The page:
So, today I was party to my first serious road rage.
Back up – Today was my first day out since I went to the Armouries last month with another distinguished zebra of our acquaintance, which was a fucking lovely day, I must say. And also when I found out that my bike is too small to set off the ticket barriers at the car park. And also when I ended up coasting home on zero petrol. And my first time going through one of the many road tunnels in our beloved city (It turns out that they’re not all under motorway restrictions). And I got to meet his bike, which is a fabulous Yamaha L1300 and is bloody enormous.
So, that was a couple of weeks ago.
First thing this morning, I took the new-old forks for my bike (Product of lighting-fast bidding and a phone call to a breakers’ yard in Potsdam) down to the garage, and booked in my MOT and repairs for the 14th, two days before my driving theory test and my last OU tutorial.
I came back cheerfully on a high, and did the garden – Pruned the roses, bay, lavender and willow, pulled up the few remaining stickyweeds, sowed three planters of new shiso, turned offcuts of the plants into hardwood cuttings and either planted them up in pots, straight into the soil, or vased them in wine bottles, then wrapped up some willow withies, two of the best bay cuttings and a slack handful of lavender cuttings, and stuck them in my rucksack to give to A at swimming.
Half four rolled around and I got back on the bike, fuelled up, put on my bag and headed off for my swim – My first shot at the naturist swim for about a month, after a couple of bad weeks. On the way, there was a diversion, which turned my usual short route into a one about double the length – Not a problem, I could just nip back down the main road, up through the housing estate, then drop down the other side of the valley and meet up with the road that the baths was on. So off I toddled – Up the hill, into the housing estate. Now, this is not a modern estate – These are narrow, yellow-stone terraces, with schools and churches every few streets, cars double-parked on the road, potholes everywhere – and there’s a twenty mile an hour speed limit.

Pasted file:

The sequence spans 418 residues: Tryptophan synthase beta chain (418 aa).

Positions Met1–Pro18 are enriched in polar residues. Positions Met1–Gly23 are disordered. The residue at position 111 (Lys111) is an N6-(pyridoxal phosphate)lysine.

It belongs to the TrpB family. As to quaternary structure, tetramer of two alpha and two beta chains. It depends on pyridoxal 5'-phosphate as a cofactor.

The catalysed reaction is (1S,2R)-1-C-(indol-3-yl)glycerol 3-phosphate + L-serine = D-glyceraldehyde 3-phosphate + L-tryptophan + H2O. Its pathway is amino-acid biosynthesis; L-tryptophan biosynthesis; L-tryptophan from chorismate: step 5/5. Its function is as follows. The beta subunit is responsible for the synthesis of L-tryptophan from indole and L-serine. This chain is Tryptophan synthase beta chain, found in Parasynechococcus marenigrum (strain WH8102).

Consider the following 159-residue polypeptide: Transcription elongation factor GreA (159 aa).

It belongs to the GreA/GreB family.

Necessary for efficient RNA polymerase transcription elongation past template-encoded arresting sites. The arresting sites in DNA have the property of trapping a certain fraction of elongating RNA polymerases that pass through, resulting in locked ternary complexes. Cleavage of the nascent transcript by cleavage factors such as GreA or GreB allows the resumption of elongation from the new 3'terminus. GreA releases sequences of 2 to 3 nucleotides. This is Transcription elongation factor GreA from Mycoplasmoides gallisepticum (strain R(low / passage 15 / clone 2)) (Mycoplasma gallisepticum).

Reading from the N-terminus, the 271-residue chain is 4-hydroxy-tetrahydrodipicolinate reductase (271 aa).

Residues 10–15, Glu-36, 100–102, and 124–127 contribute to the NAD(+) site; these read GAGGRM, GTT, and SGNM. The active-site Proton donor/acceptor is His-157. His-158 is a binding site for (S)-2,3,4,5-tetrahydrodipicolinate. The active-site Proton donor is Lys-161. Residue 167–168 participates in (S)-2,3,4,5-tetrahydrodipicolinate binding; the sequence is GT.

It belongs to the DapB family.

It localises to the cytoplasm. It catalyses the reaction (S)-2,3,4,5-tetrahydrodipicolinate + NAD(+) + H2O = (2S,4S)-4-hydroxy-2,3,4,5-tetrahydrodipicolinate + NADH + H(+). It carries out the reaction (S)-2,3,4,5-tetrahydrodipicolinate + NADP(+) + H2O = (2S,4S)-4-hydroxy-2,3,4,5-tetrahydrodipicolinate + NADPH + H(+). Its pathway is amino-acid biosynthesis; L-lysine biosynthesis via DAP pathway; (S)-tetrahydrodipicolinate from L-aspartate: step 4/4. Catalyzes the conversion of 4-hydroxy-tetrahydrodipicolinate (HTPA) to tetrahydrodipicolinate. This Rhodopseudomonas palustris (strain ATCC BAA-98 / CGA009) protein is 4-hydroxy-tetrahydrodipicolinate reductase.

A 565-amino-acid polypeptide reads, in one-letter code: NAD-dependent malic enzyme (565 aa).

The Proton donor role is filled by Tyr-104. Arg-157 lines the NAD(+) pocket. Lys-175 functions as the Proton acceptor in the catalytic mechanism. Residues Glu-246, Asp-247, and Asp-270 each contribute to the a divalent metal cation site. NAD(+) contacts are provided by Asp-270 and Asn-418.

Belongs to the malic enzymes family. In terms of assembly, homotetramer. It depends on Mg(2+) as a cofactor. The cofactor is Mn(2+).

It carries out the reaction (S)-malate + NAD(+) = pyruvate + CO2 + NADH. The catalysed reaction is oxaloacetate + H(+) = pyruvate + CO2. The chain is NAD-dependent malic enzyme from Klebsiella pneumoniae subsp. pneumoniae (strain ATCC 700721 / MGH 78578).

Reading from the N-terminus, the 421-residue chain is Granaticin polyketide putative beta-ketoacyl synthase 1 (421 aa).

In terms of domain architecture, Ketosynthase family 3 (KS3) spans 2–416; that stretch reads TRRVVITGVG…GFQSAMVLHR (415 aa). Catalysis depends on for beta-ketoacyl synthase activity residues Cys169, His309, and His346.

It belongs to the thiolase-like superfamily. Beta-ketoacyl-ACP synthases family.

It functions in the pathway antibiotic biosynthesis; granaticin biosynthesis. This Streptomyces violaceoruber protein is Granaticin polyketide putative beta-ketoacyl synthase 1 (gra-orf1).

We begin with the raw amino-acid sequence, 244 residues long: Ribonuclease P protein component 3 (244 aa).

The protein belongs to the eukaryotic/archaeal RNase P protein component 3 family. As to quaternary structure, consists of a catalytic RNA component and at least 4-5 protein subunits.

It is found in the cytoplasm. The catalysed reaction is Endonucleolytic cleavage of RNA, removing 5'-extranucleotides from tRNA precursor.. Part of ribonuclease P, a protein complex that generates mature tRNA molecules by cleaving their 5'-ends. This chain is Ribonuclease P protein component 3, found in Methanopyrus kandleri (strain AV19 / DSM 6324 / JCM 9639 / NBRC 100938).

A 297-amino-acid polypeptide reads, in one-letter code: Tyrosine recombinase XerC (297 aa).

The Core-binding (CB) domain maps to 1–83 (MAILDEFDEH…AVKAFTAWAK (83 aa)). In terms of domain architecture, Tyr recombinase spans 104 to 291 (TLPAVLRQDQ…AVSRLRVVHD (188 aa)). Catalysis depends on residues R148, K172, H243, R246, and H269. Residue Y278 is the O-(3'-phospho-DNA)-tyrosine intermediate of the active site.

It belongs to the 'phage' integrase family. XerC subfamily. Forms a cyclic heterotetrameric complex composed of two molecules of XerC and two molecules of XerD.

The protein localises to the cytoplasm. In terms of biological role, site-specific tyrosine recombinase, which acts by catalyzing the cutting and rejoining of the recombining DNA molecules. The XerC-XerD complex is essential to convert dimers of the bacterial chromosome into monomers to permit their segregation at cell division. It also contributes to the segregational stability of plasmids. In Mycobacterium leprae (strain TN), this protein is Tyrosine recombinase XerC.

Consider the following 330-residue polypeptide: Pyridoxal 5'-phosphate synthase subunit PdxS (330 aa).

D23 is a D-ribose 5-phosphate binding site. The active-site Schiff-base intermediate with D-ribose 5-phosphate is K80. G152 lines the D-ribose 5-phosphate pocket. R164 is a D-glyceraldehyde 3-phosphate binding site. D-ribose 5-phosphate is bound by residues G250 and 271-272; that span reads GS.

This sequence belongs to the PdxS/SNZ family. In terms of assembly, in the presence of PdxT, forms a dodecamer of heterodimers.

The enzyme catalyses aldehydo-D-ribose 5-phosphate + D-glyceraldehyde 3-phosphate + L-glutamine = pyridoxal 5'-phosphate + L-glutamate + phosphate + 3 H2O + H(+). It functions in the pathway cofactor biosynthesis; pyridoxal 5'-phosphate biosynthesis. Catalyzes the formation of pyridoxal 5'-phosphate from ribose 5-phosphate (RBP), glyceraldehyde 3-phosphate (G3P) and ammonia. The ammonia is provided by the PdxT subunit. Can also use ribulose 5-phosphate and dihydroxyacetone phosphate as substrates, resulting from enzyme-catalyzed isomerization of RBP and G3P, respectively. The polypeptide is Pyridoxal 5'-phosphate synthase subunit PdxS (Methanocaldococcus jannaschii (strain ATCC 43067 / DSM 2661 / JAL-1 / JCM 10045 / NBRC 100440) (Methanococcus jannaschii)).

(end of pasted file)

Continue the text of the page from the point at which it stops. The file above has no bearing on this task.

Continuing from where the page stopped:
I, being a cautious chap and generally unwilling to accidentally end up in someone’s front garden or running over someone’s cat, slowed to about fifteen miles an hour, stuck it in second gear, and crept along, dodging the potholes, keeping my eye out for the chimney of the baths, and every now and then stopping to let anyone who was behind me get past.
There was a red Toyota Yaris behind me. I tucked in to let them pass. they didn’t go. So I kept on going – Stopping at every junction, looking both ways, trying to orient myself, avoiding the huge potholes that could frankly wreck my bike if I dipped into them. The red Yaris kept crawling up my exhaust, far enough that I swear they should have been getting the lube out. I was perturbed, but guessed that they were just young and not a very good driver either, so kept going, kept trying to let them overtake me, kept trying to find my way out of the maze of streets and back to the main road.
Not that long later, I got to the main road, and picked up speed, for the few hundred yards that it took to get to the baths, where I pulled in to the side of the road and parked up.
And the red yaris stopped. The driver – a young woman – leant out of her window and shrieked, in a full-on, red-faced, foam-flecked, chronically hateful voice;
“YOU CAN’T DRIVE LIKE THAT!”
I looked up. She was sitting, shaking with fury, staring at me, with her eyes nearly popping out of her head, hands completely white on the steering wheel. In the passenger seat, her son, who was probably about ten or eleven, looked so embarrassed that he might have been about to combust.
“YOU CAN’T DRIVE LIKE THAT, YOU WERE LUCKY I WAS FOLLOWING YOU, WEAVING ALL OVER THE ROAD LIKE THAT AND GOING AT TEN MILES AN HOUR YOU WERE LUCKY I WAS FOLLOWING YOU”.
I took off my helmet and leant over.
“Sorry,” I said “I was lost, so was trying to work out where I was going. And if I’d hit a pothole, my bike would have skidded and that’d have been worse.”